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I premise that I do not know anything about fractionary ideals and class groups of Dedekind domains. But I know the theory of divisors on regular schemes, as treated in Hartshorne. What I would like to know is if there exist some geometric approaches to calculate the class group of a Dedekind domain.

In fact, for an algebraic variety $X$, the usual method consists of choosing an open subset $U$ of $X$ such that it is easy to prove that $Cl \ U = 0$ and then finding $1$-codimension points of $X \setminus U$. These points are generators of the group $Cl \ X$ and, with rational functions, one finds the relations among them.

But, what must I do to calculate the class group of $\mathbb{Z}[\sqrt{-5}]$, for example? To me it is not easy to choose an affine subset that is the spectrum of a UFD. (I know only $\mathbb{Z}$ and $\mathbb{Z}[i]$.)

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up vote 10 down vote accepted

I guess the analogue for number fields is the following. The Minkowski bound furnishes, for every number field $K$, an explicit number

$$M_K = \sqrt{|D_K|} \left( \frac{4}{\pi} \right)^s \frac{n^n}{n!}$$

such that $\text{Cl}(\mathcal{O}_K)$ is generated by prime ideals of norm at most $M_K$, where

In particular, it follows that one can write down an explicit list $S$ of primes (the primes less than or equal to $M_K$) such that $S^{-1} \mathcal{O}_K$ has trivial class group (recall that the localization of a Dedekind domain is a Dedekind domain). The inclusion $\text{Spec } S^{-1} \mathcal{O}_K \to \text{Spec } \mathcal{O}_K$ is the analogue of the inclusion of the open subset $U$ in the function field case. Then, as you say, finding rational functions is how one finds relations among the generators.

For $K = \mathbb{Q}(\sqrt{-5})$ we have $|D_K| = 20, s = 1, n = 2$, so the Minkowski bound is $\frac{4 \sqrt{5}}{\pi} < 3$. It follows that the class group is generated by ideals of norm at most $2$, so we only have to consider prime ideals above $2$. Since $x^2 + 5 \equiv (x + 1)^2 \bmod 2$, we have

$$(2) = P^2$$

for some prime ideal $P$ of norm $2$, hence the class group is either trivial or the cyclic group $C_2$ generated by $P$, and by inspection $\mathcal{O}_K$ does not have unique factorization so it is the latter. (A more generalizable way to end this argument is that $\mathcal{O}_K$ does not contain an element of norm $2$.)

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I don't know what one can say about abstract Dedekind domains. It's known that every abelian group is the class group of a Dedekind domain... I would bet that computing the class group of a Dedekind domain is undecidable in general. – Qiaochu Yuan Aug 8 '11 at 23:54
Very useful! But the Minkowski bound is an algebraic tool, although I have understood your geometric explanation. Thank you! – Andrea Aug 9 '11 at 12:29

One point to bear in mind is that it is not typically possible to choose an open subset $U$ of Spec $A$, for a Dedekind domain $A$, so that $Cl U$ is trivial. Indeed, this is possible if and only if $Cl A$ is finitely generated. (The complement of $U$ in Spec $A$ will then be a finite set of generators of $Cl A$.)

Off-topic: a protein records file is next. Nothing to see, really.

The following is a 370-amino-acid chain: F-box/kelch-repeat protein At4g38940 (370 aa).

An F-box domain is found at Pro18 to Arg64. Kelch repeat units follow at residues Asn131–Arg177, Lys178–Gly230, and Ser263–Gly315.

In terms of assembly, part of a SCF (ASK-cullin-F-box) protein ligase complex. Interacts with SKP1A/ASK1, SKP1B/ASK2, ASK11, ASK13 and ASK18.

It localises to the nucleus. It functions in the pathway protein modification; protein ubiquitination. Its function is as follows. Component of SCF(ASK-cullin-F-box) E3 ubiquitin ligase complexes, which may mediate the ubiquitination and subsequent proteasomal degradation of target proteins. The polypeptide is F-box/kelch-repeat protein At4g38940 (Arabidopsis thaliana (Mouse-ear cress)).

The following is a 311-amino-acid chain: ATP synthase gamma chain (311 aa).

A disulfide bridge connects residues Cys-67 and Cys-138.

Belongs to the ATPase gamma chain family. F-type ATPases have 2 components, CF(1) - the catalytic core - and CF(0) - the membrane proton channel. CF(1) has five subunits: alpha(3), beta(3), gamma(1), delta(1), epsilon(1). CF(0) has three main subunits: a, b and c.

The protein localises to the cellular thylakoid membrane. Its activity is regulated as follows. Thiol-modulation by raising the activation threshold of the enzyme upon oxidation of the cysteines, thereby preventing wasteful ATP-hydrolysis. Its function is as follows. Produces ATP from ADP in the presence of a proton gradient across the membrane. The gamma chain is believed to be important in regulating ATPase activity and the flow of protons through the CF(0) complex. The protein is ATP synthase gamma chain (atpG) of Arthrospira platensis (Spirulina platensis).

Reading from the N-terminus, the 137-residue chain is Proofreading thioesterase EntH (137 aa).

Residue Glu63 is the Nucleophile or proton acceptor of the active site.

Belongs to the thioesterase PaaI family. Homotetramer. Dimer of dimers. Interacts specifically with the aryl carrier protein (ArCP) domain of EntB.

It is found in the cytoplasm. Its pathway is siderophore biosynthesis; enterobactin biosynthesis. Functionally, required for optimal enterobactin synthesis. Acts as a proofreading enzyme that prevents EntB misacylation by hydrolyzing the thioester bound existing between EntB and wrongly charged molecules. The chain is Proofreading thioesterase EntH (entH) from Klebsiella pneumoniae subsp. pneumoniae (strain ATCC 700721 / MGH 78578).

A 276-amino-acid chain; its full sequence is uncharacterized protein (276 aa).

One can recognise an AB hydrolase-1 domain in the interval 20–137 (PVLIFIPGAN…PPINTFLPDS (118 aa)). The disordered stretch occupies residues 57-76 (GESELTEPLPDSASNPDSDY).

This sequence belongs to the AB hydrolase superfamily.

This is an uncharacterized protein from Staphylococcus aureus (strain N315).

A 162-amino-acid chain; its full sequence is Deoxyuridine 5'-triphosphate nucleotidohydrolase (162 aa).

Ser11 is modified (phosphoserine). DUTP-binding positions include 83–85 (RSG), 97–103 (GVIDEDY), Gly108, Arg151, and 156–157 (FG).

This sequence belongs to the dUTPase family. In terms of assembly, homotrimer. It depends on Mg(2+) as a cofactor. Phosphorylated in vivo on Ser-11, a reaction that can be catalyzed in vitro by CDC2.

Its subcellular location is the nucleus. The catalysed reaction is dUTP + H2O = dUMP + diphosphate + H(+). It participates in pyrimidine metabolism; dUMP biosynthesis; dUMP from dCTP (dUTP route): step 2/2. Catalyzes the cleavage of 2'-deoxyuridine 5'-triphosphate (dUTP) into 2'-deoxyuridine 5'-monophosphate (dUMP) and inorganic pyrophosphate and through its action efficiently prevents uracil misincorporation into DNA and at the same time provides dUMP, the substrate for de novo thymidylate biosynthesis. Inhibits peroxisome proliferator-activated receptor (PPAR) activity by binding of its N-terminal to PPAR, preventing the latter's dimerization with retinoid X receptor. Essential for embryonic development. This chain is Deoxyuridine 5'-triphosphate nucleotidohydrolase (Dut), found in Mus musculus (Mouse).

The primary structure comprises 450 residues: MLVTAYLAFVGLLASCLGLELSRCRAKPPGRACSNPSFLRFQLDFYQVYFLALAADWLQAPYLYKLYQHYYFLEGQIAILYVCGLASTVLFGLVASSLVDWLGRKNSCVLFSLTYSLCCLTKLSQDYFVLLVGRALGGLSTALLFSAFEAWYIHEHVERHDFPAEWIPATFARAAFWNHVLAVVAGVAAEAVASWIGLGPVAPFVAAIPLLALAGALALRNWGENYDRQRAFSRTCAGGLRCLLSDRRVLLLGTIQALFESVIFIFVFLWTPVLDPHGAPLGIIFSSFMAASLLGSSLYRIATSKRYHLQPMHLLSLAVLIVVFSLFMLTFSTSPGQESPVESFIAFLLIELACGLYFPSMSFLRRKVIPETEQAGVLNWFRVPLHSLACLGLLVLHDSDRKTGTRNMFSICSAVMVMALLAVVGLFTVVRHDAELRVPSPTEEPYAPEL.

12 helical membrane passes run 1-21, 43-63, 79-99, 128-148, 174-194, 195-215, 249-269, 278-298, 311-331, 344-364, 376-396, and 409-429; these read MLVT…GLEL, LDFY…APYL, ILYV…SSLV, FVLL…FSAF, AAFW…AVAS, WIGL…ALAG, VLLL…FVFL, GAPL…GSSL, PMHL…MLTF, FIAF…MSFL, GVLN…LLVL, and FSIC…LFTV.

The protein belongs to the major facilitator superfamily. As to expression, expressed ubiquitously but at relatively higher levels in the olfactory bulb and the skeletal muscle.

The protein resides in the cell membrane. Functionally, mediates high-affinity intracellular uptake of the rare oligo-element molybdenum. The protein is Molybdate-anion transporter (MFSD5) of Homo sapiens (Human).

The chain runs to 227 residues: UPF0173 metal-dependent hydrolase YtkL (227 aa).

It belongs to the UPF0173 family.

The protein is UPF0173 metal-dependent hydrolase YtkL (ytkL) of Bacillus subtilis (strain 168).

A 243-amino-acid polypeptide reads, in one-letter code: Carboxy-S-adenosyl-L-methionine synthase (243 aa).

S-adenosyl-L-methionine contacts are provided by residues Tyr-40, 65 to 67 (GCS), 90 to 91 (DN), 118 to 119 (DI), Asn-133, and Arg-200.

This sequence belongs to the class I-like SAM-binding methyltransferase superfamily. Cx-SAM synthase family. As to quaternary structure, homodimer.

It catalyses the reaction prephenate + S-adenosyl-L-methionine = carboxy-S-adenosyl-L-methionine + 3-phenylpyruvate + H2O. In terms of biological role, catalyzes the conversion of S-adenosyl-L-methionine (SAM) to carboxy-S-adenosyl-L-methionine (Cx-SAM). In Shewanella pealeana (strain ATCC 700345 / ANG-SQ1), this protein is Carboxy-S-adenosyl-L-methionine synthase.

For example, if $A$ is the affine ring of a smooth curve over $\mathbb C$ whose completion has positive genus, e.g. $A = \mathbb C[x,y]/(y^2 - x^3 - x)$, then $Cl A$ is infinitely generated, and so no such $U$ exists.

If $Cl A$ is finitely generated, then the problem of finding $U$ is equivalent (as you already note in your question) to the problem of finding generators for $Cl A$, and I think it is fairly standard to do this via height bounds/geometry of numbers, as in the approach via Minkowski that Qiaochu suggests.

For a related, but different, arithmetic context, one can consider the proof of the Mordell--Weil theorem and the problem of finding explicitly generators for the group of rational points on an elliptic curve or abelian varieties --- here one uses height arguments. For a geometric analogue, one can consider the Neron--Severi Theorem of the Base, about finite generation of the Neron--Severi group. In one of Lang's book, he presents a unified account of these various theorems.

Note that the connection with the Theorem of the Base is more than superficial: if $X$ is a smooth and projective variety, then Pic $X$ will be finitely generated if and only if its connected component is trivial (so that Pic $X$ coincides with the Neron--Severi group of $X$). Then the problem of computing a finite set of generators (which is the same as computing an open $U$ such that Pic $U$ is trivial) is the problem of making the Theorem of the Base effective for $X$. I don't know how to do this in practice, but I'd be surprised if it's easy to find $U$ just by inspection in general.

E.g. if $X$ is a K$3$ surface, then we know that Pic $X = NS(X)$, but the free rank of Pic $X$ can be as high as $20$. Is it possible just by inspection to find a $U$ inside $X$ with trivial Pic? I would guess that in practice one would use some kind of geometric analogue of a Minkowski bound to find generators for Pic $X$ --- i.e. some effective version of the Theorem of the Base --- and, having done this, one could then compute $U$ if one was so inclined. (In other words, computing Pic $X$ would come first, and computing $U$ would come second.)

I guess I can summarize this post by asking a question of my own: are there really that many $U$ for which it's easy to prove that $Cl U = 0$?

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Great answer! Now I'm realizing that I have computed only Picard groups of rational varieties; so in this case it is easy to find an open subset $U$ for which $Cl U = 0$. – Andrea Aug 24 '11 at 8:49

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